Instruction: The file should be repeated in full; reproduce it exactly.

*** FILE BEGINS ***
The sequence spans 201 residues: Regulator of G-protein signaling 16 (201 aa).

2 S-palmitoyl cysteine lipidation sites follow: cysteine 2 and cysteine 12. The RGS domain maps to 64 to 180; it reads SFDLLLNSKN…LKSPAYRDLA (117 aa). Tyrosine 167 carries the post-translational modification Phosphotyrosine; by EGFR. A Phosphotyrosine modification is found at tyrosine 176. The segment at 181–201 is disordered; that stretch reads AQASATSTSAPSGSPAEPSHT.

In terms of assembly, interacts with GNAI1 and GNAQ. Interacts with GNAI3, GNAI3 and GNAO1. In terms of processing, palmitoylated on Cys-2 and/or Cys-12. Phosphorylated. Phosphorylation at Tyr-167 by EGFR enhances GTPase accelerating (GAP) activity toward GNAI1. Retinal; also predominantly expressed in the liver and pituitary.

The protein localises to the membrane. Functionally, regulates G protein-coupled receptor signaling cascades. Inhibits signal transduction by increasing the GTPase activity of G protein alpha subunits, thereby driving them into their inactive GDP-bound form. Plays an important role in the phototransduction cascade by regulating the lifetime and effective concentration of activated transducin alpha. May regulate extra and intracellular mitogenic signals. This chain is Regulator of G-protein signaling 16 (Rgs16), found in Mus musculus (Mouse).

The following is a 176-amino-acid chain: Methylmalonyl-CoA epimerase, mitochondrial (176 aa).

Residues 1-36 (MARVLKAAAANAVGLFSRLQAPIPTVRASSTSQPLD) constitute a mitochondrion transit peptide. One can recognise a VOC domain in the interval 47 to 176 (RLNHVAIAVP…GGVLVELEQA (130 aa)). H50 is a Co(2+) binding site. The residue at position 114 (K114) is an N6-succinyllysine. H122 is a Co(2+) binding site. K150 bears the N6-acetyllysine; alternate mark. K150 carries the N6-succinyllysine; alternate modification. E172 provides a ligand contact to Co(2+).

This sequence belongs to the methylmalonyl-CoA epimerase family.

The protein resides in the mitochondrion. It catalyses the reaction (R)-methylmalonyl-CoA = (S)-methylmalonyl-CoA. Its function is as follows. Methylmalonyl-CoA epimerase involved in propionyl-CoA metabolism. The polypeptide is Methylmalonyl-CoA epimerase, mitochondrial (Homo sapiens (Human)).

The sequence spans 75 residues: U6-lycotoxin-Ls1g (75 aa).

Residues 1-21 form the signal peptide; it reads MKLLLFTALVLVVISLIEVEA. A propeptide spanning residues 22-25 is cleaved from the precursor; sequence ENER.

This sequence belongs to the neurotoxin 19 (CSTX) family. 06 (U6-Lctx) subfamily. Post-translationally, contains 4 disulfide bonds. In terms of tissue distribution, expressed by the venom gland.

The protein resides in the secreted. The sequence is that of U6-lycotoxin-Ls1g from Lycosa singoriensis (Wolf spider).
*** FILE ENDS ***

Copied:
The sequence spans 201 residues: Regulator of G-protein signaling 16 (201 aa).

2 S-palmitoyl cysteine lipidation sites follow: cysteine 2 and cysteine 12. The RGS domain maps to 64 to 180; it reads SFDLLLNSKN…LKSPAYRDLA (117 aa). Tyrosine 167 carries the post-translational modification Phosphotyrosine; by EGFR. A Phosphotyrosine modification is found at tyrosine 176. The segment at 181–201 is disordered; that stretch reads AQASATSTSAPSGSPAEPSHT.

In terms of assembly, interacts with GNAI1 and GNAQ. Interacts with GNAI3, GNAI3 and GNAO1. In terms of processing, palmitoylated on Cys-2 and/or Cys-12. Phosphorylated. Phosphorylation at Tyr-167 by EGFR enhances GTPase accelerating (GAP) activity toward GNAI1. Retinal; also predominantly expressed in the liver and pituitary.

The protein localises to the membrane. Functionally, regulates G protein-coupled receptor signaling cascades. Inhibits signal transduction by increasing the GTPase activity of G protein alpha subunits, thereby driving them into their inactive GDP-bound form. Plays an important role in the phototransduction cascade by regulating the lifetime and effective concentration of activated transducin alpha. May regulate extra and intracellular mitogenic signals. This chain is Regulator of G-protein signaling 16 (Rgs16), found in Mus musculus (Mouse).

The following is a 176-amino-acid chain: Methylmalonyl-CoA epimerase, mitochondrial (176 aa).

Residues 1-36 (MARVLKAAAANAVGLFSRLQAPIPTVRASSTSQPLD) constitute a mitochondrion transit peptide. One can recognise a VOC domain in the interval 47 to 176 (RLNHVAIAVP…GGVLVELEQA (130 aa)). H50 is a Co(2+) binding site. The residue at position 114 (K114) is an N6-succinyllysine. H122 is a Co(2+) binding site. K150 bears the N6-acetyllysine; alternate mark. K150 carries the N6-succinyllysine; alternate modification. E172 provides a ligand contact to Co(2+).

This sequence belongs to the methylmalonyl-CoA epimerase family.

The protein resides in the mitochondrion. It catalyses the reaction (R)-methylmalonyl-CoA = (S)-methylmalonyl-CoA. Its function is as follows. Methylmalonyl-CoA epimerase involved in propionyl-CoA metabolism. The polypeptide is Methylmalonyl-CoA epimerase, mitochondrial (Homo sapiens (Human)).

The sequence spans 75 residues: U6-lycotoxin-Ls1g (75 aa).

Residues 1-21 form the signal peptide; it reads MKLLLFTALVLVVISLIEVEA. A propeptide spanning residues 22-25 is cleaved from the precursor; sequence ENER.

This sequence belongs to the neurotoxin 19 (CSTX) family. 06 (U6-Lctx) subfamily. Post-translationally, contains 4 disulfide bonds. In terms of tissue distribution, expressed by the venom gland.

The protein resides in the secreted. The sequence is that of U6-lycotoxin-Ls1g from Lycosa singoriensis (Wolf spider).